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Government plans to privatise the visa application system

Source: SBS

With the new ‘Global Digital Platform’, receiving and processing applications will become exclusively digital.

Government is planning to privatise Australia’s visa application system and is looking for a market provider to work collaboratively to design, implement and operate a Global Digital Platform that will underpin Australia’s new visa business.

In a recent briefing by the first assistant secretary of the Home Affairs Department, Andrew Kefford shared his department’s plan to create an automated ‘global digital platform’ which will operate with limited human involvement.

In a bid to modernise the visa system, the department wants a private-sector player to design, build and operate a commercial visa application and approval system which will process 90% of the applications – in particular short-term and simple applications.

“We expect the successful provider to deliver a global digital platform that is capable of handling all visa products,” Kefford said.

“The department has retained the option to confirm at a later stage whether, longer-term, more complex visa products will be delivered over the global digital platform, but to be clear, that is our preferred approach.”

The briefing mentions the privatisation and modernisation of the visa system would be the “most significant reform to the Australian immigration system in more than 30 years”.

The department also is open to exploring commercial value-added services.

“The government is highly open to exploring commercial opportunities ... provided that these don’t adversely impact on security, privacy or government’s reputation.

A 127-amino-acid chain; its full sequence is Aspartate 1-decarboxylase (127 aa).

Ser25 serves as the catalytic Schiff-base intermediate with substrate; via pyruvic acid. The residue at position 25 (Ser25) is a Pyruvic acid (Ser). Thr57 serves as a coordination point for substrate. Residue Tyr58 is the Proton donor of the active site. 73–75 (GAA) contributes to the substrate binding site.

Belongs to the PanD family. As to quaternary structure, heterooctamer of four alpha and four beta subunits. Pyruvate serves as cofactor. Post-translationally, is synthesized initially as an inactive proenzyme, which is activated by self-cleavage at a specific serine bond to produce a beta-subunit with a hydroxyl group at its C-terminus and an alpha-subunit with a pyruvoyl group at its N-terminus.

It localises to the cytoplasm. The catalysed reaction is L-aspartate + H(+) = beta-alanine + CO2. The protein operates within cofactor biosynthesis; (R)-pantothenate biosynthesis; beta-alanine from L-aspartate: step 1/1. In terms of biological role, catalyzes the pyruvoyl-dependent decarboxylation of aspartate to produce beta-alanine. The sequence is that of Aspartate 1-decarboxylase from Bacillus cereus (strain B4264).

“This could include additional value-added services for applicants, such as financial products or connections to Australian accommodation and employment services.”

The Department of Home Affairs currently processes about nine million visa applications a year, a figure expected to grow to 13 million within a decade.

Currently, a quarter of visa applications are on paper and half of all decisions are made manually.

With the new ‘Global Digital Platform’, receiving and processing applications will become exclusively digital. However, the department will continue to process a small number of specialised visas like diplomatic or refugee visas.

The long-term plan for the ‘global digital platform’ will include handling health checks such as scheduling and collection of responses, character or genuineness (whether documents are legitimate) assessments, as well as data collection and verification.

The government expects machine learning and robotic process automation to increase the proportion of visa assessments that can be automated over time.

In more complex cases where decisions cannot be automated, the ‘Global Digital Platform’ will refer these applications, along with supporting information to the Department for decision.

The government plans to invite tenders in July 2018.

Home Affairs minister Peter Dutton told the National Press Club last week the proposal was driven by a need for modernisation, not a desire to privatise the process.

“The issue we have in this modern age is the volume … I don’t have the staff, and never will, to provide the scrutiny that’s required that we can now deliver through technology.”

The tender process would be open to Australian and foreign companies.

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